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Immunol Allergy Clin North Am. 2012 Feb;32(1):111-33. doi: 10.1016/j.iac.2011.11.004.

Oral immunotherapy and anti-IgE antibody-adjunctive treatment for food allergy.

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Stanford Food Allergy Program, Division of Immunology and Allergy, Stanford University, 300 Pasteur Drive, Stanford, CA 94305, USA.


One of the most promising therapies for food allergy is oral immunotherapy (OIT), in which small amounts of allergen are administered in increasing amounts, with the immediate goal of desensitization and the long-term goal of tolerance. However, safety and standardization concerns prevent its widespread use, and a subgroup of patients may experience severe allergic reactions. These concerns might be addressed by another promising therapy involving anti-IgE monoclonal antibodies (mAb), which can reduce allergic reactions associated with food administration. A recent pilot study combining anti-IgE mAb with OIT suggests that anti-IgE mAb might improve the safety, rapidity, and efficacy of OIT.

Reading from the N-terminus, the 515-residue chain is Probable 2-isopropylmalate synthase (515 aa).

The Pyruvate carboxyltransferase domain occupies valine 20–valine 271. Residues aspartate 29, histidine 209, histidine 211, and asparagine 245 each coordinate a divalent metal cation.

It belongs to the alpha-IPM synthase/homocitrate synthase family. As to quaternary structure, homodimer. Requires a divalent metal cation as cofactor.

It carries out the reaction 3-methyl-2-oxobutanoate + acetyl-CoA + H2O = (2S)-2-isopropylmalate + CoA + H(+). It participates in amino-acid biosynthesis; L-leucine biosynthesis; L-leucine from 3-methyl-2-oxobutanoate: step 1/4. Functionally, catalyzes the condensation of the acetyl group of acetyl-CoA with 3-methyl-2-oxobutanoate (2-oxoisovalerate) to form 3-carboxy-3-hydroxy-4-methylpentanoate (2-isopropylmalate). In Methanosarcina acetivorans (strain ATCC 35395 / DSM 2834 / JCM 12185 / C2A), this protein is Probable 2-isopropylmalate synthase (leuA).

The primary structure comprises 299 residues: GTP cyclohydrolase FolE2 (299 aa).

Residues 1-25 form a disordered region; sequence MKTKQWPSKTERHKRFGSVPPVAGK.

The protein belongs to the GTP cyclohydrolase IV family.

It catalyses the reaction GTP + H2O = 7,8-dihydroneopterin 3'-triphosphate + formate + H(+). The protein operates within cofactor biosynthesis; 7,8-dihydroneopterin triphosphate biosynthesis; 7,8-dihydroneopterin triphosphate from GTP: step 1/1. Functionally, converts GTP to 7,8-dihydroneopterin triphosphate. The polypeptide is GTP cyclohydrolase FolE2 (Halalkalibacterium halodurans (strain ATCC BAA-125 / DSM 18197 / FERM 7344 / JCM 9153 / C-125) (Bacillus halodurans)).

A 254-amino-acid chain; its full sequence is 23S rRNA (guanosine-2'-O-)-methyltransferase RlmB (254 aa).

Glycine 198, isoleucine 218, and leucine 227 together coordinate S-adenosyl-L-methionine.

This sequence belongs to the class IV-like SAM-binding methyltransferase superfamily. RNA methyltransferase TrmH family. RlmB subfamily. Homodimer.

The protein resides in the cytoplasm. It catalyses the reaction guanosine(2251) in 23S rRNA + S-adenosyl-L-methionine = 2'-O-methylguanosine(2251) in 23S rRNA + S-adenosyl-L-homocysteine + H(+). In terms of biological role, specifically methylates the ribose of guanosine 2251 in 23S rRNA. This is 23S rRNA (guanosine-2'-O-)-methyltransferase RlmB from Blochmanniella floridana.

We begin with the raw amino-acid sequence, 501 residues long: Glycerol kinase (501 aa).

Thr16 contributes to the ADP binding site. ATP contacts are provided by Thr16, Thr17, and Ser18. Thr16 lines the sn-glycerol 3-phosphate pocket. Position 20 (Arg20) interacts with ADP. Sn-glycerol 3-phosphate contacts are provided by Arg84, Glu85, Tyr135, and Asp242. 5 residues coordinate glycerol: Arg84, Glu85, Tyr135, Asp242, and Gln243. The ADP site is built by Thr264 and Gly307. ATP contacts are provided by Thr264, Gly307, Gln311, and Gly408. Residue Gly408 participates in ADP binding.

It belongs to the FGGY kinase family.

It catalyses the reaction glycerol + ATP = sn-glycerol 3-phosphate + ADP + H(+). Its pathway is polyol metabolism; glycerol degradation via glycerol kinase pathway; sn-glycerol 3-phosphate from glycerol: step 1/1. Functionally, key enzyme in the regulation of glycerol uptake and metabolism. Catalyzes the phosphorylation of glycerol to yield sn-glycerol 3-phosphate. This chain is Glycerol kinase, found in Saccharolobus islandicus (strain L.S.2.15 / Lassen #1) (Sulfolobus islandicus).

[Indexed for MEDLINE]

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